Berlusconi, over and out?

Submitted by Matthew on 2 December, 2010 - 11:03 Author: Hugh Edwards

“If we want things to stay as they are things will have to change,” says one of the protagonists in Giuseppe Lampedusa’s novel about resistance to the Sicilian aristocracy against the forces of the bourgeois Risorgimento. It is a cynical remark highly appropriate to events in Italy right now where with the defection of around 40 of his ruling party has left Silvio Berlusconi technically bereft of a majority and facing a vote of no-confidence on 14 December.

Unfortunately Berlusconi can take considerable reassurance from the fact that his government has so far gladdened the hearts of both his native bourgeoisie and the money-market people. He has overseen a successful onslaught on the jobs, wages and living conditions of millions of workers and their families — and without one serious blow being laid on him by either the official opposition parties in parliament or the trade union movement.

The political crisis stems from hostility between Berlusconi and the ex-number two in his party, the president of the Chamber, Gianfranco Fini. Fini is unhappy about the ever increasing electoral, political and ideological reliance by Berlusconi on Umberto Bossi’s Northern League.

The government now finds himself compelled to establish a Federal Italy — the Northern League’s defining point! This threatens the unravelling and break-up of the peninsula; but the centres of industry, banks and finance lie within the regions of the mythical “Padania” and the political grasp of Umberto Bossi.

Fini used to be a long-time dedicated fascist — “Mussolini was one of history’s greatest statesmen!” He has reinvented himself as a man of the democratic centre and has used his position of Speaker to exploit the endless sexual scandals and gaffes of the premier — Berlusconi’s desperate attempts to conjure up one anti-constitutional ruse after another to stay out of prison, unstoppable revelations about criminal involvement with the mafia and corruption.

Ultimately Fini’s decision to break with the ruling party testifies to his belief that among the most powerful centres of business, industry and finance, disquiet exists about the capacity, direction and potential consequences of the Berlusconi project.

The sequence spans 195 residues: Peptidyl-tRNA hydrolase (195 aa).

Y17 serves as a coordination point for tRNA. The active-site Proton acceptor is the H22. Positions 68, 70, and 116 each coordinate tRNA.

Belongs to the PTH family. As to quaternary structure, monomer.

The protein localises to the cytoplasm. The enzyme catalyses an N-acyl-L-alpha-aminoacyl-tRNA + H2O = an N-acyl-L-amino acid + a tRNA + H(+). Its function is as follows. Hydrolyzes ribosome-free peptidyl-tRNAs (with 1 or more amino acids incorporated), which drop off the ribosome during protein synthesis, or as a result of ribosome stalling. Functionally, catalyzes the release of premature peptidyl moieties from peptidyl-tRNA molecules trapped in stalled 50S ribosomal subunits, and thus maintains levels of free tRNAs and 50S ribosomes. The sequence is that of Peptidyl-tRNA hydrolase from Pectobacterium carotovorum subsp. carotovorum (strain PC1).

Fini’s new party, Future and Liberty, can be seen as a rallying call to the Italian bourgeoisie to prepare to rearm itself and regroup.

But Fini has no intention of acting too hastily, despite his threat a few weeks ago to vote against the goverment in a vote of no confidence if Berlusconi didn’t resign. He is only too aware that in the electoral and parliamentary bear-pit in Italy, one step too far or too hasty could mean the end of a political career.

After a meeting with the President of the state — the ex-Stalinist Giorgio Napolitano — he agreed to suspend his motion until after Berlusconi’s next slash-and-burn budget went successfully through parliament.

Fini also backed the draconian Education Bill now on its way. This while thousands of students, teachers and parents besiege parliament and occupy the historic and cultural monuments of the country.

Whatever political formation emerges from the cynical manoeuvring and horse trading in the days ahead — a government of ”national salvation” uniting all the parties, with the blessing of the “communists” of the extra-parliamentary left, has been mooted — the perspective for the Italian workers are grim.

It is by no means a foregone conclusion that Berlusconi may lose any votes of confidence to come. Already the auction of votes is in full swing, a process that might well take on a special significance if the present protests against the Education Bill are sucessful.

Even the possibility of an eventual election victory for Berlusconi cannot be ruled out, so divided and demoralised are the Italian masses, (mis)represented as they are by a galaxy of centre-left and radical left windbags. Those windbags bear full responsibility for the political cul-de sac in Italy today.

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